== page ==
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When the first copy of “Workbenches: From Design & Theory to Construction and Use” arrived on my desk from China via airmail, I couldn’t stand to even look at it. I stuck it in my satchel (which my wife fondly calls the “manpurse”) and took it home.

Before dinner that evening, I took the book out and showed it to the kids. Maddy, 11, took the book and started paging through it.

“Wow. This is great dad,” she said. “Will you autograph it?”

My heart swelled a bit. I had impressed my daughter that I was an author. But something didn’t quite seem right in her tone of voice.

“Why do you want me to sign it?” I asked.

“So I can sell it on eBay,” she said. “Someone might pay me extra if you sign it.”

Ah, Maddy, my little bourgeois capitalist. Since then a few other people have weighed in on the new book. A few people have said the book is a bit of a rehash of principles I’ve discussed on my blog and in print. That’s fair to a degree. My blog has been a place where I explore ideas in rough-draft form. The book is the summation of more than a decade of ideas and experiences, polished and complete. Well, that was the plan.

This week I got my first review on Amazon, which sells the book at a very competitive price, I might add. I don’t know the reviewer personally, but he read the entire book and grasped the message I was trying to transmit. Below is that review in its entirety, reprinted with the permission of the author.

The book is now available most everywhere. If you would like to purchase an autographed copy (along with a companion CD of additional material), you can visit my personal web site. I can’t compete on price with the big booksellers, but I can sign the book (and occasionally one of the kids helps by adding a small smiley face on the title page).

Those books with the smiley face have got to be worth something on eBay some day.

– Christopher Schwarz

5.0 out of 5 stars 
A truly remarkable woodworking book
November 17, 2007
By Landscape W. Shipwreck (Island J, Brigstocke Township, N. Ontario)

As an avid reader of Christopher Schwarz’s various articles and columns in woodworking magazines, I’ve been awaiting the publication of this book with anticipation. Now that I’ve read it I have to say that it’s better than I expected, and my expectations were very high.

I’ve read a number of books and articles on workbenches (notably the ones by Lon Schleining and Scott Landis, which are valuable for what they are: surveys of various styles of workbenches, with info on how to build a few of them). This book is different. Not just a little different. Radically different.

Schwarz is not just a good writer. He is an extremely good writer, vastly better than the majority of writers about woodworking; better than most writers, period. He is not merely capable of explaining things clearly, or of organizing his text coherently. His writing is actually enjoyable to read. He has the ability to combine highly technical information with a kind of narrative structure, within which personal experience, historical research and theoretical conceptualization come together almost seamlessly. One could describe the book as almost an essay in the classical, Montaignesque sense: a personal, spiraling account of a particular subject, whose compelling structure takes the reader along on a wide-ranging voyage of discovery, and makes the reader a companion of the author as he works out his own thinking. However, this should not be understood as saying that the book is in any way vague, for it isn’t. I mean to underline its powerfully engaging quality. I believe somebody who wasn’t a woodworker, who had no plans whatsoever to construct a workbench, would enjoy reading it.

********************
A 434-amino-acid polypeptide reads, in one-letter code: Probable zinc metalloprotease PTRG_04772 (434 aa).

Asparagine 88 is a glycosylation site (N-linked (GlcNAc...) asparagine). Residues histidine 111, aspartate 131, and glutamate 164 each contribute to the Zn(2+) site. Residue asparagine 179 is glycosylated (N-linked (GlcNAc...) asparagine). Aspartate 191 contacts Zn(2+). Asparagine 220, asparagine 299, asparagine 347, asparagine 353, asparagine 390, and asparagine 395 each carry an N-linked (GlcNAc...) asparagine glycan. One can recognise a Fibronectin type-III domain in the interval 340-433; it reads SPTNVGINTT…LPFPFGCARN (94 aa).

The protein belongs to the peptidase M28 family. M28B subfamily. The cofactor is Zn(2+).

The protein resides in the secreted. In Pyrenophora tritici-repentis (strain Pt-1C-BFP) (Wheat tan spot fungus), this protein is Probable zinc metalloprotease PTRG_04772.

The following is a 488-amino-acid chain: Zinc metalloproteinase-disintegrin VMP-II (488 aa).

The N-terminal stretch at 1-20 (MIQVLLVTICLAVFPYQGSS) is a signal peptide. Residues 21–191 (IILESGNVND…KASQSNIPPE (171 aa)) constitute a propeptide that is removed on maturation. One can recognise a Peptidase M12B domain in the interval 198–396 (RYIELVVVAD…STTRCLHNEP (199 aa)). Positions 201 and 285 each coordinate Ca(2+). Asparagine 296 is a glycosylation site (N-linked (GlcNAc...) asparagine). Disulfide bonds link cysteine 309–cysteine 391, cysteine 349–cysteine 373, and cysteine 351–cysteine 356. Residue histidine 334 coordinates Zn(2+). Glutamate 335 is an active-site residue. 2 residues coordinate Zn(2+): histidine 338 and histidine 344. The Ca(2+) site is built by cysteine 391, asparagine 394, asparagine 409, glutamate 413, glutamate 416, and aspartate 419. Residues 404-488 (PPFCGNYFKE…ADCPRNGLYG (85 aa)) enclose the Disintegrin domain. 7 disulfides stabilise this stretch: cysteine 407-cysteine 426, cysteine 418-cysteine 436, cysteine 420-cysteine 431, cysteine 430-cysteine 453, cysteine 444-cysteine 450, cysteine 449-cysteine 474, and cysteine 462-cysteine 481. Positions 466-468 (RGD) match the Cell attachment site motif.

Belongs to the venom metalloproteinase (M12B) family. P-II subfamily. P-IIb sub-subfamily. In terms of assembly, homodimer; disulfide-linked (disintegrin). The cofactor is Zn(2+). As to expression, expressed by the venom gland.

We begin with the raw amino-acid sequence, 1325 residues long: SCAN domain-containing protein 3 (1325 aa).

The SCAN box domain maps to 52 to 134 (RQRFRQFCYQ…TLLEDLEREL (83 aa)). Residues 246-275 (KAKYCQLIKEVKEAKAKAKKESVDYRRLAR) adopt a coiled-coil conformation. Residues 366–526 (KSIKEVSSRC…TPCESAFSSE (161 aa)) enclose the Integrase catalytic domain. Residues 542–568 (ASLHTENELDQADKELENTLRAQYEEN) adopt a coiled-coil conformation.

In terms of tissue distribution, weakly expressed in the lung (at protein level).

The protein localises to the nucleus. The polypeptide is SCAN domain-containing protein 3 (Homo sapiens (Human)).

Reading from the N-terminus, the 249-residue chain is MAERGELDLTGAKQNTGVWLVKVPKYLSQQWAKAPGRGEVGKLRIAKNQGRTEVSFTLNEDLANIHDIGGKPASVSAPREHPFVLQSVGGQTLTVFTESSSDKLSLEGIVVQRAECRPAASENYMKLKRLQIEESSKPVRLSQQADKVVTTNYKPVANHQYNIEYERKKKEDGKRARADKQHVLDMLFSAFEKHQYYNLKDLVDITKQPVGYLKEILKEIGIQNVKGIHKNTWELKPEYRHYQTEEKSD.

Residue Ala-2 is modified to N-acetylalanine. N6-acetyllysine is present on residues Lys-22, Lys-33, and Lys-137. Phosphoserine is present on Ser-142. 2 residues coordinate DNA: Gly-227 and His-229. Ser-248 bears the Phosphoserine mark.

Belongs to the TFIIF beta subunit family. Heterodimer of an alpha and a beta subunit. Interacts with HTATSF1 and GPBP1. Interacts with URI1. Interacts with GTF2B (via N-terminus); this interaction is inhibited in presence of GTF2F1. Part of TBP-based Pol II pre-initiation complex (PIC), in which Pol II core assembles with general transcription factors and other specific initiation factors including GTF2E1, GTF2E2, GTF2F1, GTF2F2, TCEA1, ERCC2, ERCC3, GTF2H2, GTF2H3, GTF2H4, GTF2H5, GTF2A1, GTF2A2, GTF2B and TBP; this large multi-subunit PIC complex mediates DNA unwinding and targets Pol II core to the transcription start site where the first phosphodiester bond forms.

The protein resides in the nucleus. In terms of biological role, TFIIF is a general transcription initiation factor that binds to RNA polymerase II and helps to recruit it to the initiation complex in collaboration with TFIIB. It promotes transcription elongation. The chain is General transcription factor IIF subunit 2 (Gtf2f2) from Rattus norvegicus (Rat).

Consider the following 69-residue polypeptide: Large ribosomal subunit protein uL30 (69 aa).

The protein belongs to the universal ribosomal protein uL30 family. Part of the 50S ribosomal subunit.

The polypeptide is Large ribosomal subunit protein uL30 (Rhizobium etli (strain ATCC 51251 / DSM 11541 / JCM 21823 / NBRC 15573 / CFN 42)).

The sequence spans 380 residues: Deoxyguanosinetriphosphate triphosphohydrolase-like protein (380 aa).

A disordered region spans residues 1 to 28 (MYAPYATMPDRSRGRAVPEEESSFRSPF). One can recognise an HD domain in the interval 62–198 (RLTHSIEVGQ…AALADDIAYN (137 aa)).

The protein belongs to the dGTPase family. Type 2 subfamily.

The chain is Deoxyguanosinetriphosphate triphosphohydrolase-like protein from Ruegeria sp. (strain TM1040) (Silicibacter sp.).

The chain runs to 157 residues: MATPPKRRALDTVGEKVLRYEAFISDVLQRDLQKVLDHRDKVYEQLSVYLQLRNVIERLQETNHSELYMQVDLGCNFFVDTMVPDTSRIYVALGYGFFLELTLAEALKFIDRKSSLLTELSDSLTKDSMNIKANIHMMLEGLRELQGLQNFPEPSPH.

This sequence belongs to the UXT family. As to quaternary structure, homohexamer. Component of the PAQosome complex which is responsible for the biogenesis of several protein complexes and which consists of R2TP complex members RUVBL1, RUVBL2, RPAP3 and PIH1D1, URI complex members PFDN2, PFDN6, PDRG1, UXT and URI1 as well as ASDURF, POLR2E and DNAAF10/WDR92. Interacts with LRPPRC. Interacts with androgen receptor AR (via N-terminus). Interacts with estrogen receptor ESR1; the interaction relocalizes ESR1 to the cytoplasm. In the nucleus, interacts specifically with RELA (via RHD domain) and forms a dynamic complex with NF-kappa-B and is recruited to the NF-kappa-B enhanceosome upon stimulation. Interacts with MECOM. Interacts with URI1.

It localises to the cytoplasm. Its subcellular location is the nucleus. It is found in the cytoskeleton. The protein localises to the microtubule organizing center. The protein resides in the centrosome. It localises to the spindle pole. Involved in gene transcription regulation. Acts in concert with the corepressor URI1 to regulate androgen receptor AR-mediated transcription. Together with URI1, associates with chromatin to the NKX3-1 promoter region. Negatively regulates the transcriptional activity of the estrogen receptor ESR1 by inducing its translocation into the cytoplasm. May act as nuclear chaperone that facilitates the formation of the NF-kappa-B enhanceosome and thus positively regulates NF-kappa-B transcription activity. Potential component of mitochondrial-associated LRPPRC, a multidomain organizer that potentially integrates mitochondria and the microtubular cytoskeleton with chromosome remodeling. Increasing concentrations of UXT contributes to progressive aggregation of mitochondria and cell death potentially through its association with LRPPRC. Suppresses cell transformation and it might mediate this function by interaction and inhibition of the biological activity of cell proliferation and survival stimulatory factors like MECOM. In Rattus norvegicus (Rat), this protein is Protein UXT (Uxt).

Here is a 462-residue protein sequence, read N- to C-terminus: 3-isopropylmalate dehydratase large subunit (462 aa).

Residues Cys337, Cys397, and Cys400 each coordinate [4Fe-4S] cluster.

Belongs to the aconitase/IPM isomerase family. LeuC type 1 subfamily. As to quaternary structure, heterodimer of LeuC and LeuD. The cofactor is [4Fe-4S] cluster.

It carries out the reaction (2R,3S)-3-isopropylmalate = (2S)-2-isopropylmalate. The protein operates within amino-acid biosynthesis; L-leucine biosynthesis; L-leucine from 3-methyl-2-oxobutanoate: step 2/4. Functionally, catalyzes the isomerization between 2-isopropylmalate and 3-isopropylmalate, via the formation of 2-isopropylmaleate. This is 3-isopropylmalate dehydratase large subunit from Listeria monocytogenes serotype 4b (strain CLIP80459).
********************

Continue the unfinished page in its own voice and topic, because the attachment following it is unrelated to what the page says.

Schwarz is also a gifted scholar and theoretician, a trait not typical of woodworkers, of writers about woodworking. The evidence of his thorough research and profound thought on his subject abounds in the book. His conceptualization of the workbench as a tool for holding lumber so that its 3 different surfaces (edges, faces, and ends) can be worked is a recognition that you won’t find anywhere else, and one that animates the entire book. It may sound simple, even obvious, but so does the second law of thermodynamics.

The book provides designs and construction overviews of 2 very different benches, which may seem a paltry number of options. It is not. Schwarz has distilled years of research and bench-building into these 2 designs, and offers plenty of options along the way as to how one might alter them to suit one’s own purposes. The illustrations are abundant, clear and useful. Numerous sidebars provide detailed and helpful insight into a variety of sub- or side-topics (eg. Find a source for yellow pine; Pattern-maker’s vises: friend or foe?; The Stanley No. 203 – better than a peg). The index is extensive.

Anybody familiar with Schwarz from his hand-tool courses and DVDs knows that he is a formidable woodworker and teacher. Those qualities resound through this book, as does his engaging ability to be personal, as does his earnestness, as does his good humor. I’ve always learned easily from him, and this book continues that trend.

The first bench I ever built was from an article of Schwarz’s called “The $175 Workbench,” published in Popular Woodworking in 2000. I still have it, and use it every day. I will be building another one soon, using an adaptation of one of the designs outlined in this book; this book which will accompany me along the way, like a friend. Perhaps this sounds a bit loopy, but read the book and tell me you don’t share the feeling.

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